Wine of the week: Husch, 2014 Mendocino Chardonnay
Chardonnay is a versatile actor, one that has countless costumes.
That’s what fascinates Brad Holstine about the varietal.
Holstine is the winemaker/family owner behind our wine-of-the-week winner, the Husch, 2014 Mendocino Chardonnay at $15. This chardonnay catches you off guard because it has so much going on. It’s more layered than you would expect for a $15 wine. The chardonnay has aromas and flavors of apple, pineapple, pear, toast and a hint of caramel. Yet the wine’s bright fruit upstages the other flavors, leaving a lasting impression.
Holstine said what the uninitiated don’t know about chardonnay is how readily it lends itself to different styles.
“From sparkling wine to unoaked fruit-forward bottlings or a big oaky California style, chardonnay remains extremely generous over a very wide range of styles,” he said.
It’s these varied permutations that continue to wow Holstine. That said, the style he opts for is complex, yet fruit forward.
“Our focus for the 2014 Mendocino chardonnay was to craft a traditional barrel fermented chardonnay, with the lush palate, spice undertones and barrel nuances expected from barrel fermentation, while letting the fruit shine above all.”
Holstine’s title is winemaker/family owner, and he has been with Husch Vineyards in Philo since 2006. He came on board as assistant winemaker in 2003. His degree in environmental engineering from Cal Poly in 1996, which he followed up by working for several small wineries.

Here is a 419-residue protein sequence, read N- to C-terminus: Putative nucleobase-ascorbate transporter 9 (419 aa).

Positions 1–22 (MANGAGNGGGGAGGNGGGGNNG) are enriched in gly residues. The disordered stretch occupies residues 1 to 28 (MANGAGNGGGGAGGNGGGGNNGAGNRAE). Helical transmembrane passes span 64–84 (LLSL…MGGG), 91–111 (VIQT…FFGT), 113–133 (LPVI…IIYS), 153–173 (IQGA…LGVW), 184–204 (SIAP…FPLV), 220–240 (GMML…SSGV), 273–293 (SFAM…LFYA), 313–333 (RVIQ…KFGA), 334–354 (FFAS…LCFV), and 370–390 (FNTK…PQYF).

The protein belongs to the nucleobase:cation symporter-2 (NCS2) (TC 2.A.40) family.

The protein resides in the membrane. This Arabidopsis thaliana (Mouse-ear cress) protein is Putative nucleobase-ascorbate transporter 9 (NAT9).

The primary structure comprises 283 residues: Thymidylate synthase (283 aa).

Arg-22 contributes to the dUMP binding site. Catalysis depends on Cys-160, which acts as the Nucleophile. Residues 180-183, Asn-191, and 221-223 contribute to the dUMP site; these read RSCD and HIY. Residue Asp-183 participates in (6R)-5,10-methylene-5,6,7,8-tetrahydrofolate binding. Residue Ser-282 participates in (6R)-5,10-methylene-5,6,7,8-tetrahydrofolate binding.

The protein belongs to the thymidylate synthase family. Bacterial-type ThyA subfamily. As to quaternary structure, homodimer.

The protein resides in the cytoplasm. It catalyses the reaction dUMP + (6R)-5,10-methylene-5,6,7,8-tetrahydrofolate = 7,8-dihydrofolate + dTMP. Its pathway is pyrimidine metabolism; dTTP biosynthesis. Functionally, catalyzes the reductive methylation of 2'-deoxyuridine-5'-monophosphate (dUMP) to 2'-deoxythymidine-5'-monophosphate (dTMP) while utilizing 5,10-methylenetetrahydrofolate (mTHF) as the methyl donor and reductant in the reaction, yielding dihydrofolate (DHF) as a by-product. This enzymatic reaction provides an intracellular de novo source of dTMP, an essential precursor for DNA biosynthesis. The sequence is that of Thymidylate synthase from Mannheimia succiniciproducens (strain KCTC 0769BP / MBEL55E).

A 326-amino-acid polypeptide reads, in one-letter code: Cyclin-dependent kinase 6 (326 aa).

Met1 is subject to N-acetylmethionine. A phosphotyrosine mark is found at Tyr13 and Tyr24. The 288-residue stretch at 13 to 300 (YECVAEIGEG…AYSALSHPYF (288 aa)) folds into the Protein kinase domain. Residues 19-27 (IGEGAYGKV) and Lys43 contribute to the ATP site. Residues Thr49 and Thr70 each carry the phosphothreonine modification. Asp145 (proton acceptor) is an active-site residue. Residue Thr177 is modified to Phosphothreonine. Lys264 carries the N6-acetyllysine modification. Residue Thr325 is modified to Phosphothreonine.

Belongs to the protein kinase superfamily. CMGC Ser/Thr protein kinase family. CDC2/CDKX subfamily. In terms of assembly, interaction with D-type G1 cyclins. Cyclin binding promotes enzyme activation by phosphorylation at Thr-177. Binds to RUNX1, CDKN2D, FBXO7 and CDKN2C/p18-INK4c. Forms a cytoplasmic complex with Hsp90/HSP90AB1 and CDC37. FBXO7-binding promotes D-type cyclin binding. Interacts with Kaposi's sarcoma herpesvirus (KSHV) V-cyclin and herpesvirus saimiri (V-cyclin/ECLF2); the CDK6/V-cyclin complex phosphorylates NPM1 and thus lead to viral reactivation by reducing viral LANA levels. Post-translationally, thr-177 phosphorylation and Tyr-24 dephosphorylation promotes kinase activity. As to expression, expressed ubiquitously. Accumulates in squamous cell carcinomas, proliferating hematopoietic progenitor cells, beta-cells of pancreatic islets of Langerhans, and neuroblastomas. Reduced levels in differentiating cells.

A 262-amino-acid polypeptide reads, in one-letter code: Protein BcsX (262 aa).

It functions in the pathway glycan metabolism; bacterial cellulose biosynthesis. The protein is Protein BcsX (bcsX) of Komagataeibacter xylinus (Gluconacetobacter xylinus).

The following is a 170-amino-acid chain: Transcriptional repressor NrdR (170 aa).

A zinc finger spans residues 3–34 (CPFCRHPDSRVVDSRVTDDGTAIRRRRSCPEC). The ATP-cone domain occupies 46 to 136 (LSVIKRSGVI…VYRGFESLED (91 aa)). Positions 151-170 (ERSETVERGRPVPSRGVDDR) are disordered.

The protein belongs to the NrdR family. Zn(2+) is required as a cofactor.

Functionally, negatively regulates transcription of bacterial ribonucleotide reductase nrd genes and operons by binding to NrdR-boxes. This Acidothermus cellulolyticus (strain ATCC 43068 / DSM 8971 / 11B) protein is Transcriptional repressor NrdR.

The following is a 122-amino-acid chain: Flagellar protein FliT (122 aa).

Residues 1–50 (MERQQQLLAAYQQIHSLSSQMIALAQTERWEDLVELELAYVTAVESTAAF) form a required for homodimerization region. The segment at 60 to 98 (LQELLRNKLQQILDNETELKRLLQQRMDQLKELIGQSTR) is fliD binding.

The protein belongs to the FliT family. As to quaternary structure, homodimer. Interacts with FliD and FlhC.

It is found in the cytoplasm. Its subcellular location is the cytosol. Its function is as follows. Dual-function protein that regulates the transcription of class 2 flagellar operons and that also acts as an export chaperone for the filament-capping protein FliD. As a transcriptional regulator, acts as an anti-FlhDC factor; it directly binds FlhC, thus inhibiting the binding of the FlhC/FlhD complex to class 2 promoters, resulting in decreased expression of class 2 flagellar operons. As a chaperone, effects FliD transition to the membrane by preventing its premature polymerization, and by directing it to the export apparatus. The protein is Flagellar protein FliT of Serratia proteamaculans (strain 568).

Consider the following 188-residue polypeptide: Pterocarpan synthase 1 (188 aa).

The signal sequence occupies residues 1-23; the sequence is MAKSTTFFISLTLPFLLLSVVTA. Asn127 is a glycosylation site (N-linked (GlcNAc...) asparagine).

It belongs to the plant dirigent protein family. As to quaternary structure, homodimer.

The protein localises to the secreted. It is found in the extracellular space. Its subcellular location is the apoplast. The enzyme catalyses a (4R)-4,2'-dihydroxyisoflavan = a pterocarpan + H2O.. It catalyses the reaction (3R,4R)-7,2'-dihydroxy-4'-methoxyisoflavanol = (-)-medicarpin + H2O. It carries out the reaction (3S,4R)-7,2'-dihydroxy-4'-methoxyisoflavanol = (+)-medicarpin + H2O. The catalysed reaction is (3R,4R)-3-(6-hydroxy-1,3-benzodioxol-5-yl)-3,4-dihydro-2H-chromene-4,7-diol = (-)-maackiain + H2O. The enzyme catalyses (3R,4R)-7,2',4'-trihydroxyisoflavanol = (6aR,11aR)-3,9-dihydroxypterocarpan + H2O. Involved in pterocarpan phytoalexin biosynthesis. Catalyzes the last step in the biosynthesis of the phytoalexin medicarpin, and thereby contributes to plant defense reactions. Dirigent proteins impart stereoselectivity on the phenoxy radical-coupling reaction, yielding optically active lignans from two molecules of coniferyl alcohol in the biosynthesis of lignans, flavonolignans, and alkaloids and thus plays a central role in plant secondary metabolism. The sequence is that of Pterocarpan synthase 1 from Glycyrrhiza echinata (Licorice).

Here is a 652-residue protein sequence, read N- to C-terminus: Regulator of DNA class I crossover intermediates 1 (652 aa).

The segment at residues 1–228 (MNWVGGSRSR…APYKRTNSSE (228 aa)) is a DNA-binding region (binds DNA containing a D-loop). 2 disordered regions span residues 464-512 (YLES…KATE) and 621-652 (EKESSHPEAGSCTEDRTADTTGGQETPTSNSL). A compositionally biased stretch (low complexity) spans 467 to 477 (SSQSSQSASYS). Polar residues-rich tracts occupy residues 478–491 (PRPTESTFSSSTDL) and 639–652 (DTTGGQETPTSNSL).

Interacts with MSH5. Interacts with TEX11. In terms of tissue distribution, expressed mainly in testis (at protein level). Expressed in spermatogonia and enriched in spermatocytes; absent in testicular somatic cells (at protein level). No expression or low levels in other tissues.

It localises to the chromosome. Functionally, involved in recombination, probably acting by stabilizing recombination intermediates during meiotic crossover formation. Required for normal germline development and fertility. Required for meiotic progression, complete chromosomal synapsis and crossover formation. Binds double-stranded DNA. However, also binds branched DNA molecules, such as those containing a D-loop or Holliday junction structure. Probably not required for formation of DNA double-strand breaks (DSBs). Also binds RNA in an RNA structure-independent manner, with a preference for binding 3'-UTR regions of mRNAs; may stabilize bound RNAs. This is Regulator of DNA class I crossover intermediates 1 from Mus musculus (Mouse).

In 1992 Holstine was working harvest at Saucelito Canyon Vineyard, a small zinfandel producer located in a remote corner of the Central Valley outside of San Luis Obispo.
What inspired Holstine most in those early days was the grape harvest. He said it made quite an impression on him.
“I quickly discovered that many of the concepts, chemistry and mechanical systems used in the wine industry were very similar to what I was studying in my engineering curriculum,” Holstine said. “I promptly fell in love with winemaking based on these parallels. It was also pretty obvious that the romance of winemaking trumped the romance of wastewater engineering in a heartbeat.”
As a winemaker, Holstine plays to his strengths while keeping his weaknesses in check.
“I’m hopeful that my strength is respecting the fruit and keeping things simple,” he said. “No doubt about one of my weaknesses. I’m known to over analyze; I guess it’s the engineer in me.”
Asked how Husch can afford to make a $15 wine that over-delivers, Holstine said, “We are a small, family-owned and operated winery under the leadership of the third generation. “We are extremely lucky that Husch has been established for a long time … Our priority is making the best wines we can each and every vintage and sell these wines at a fair price.”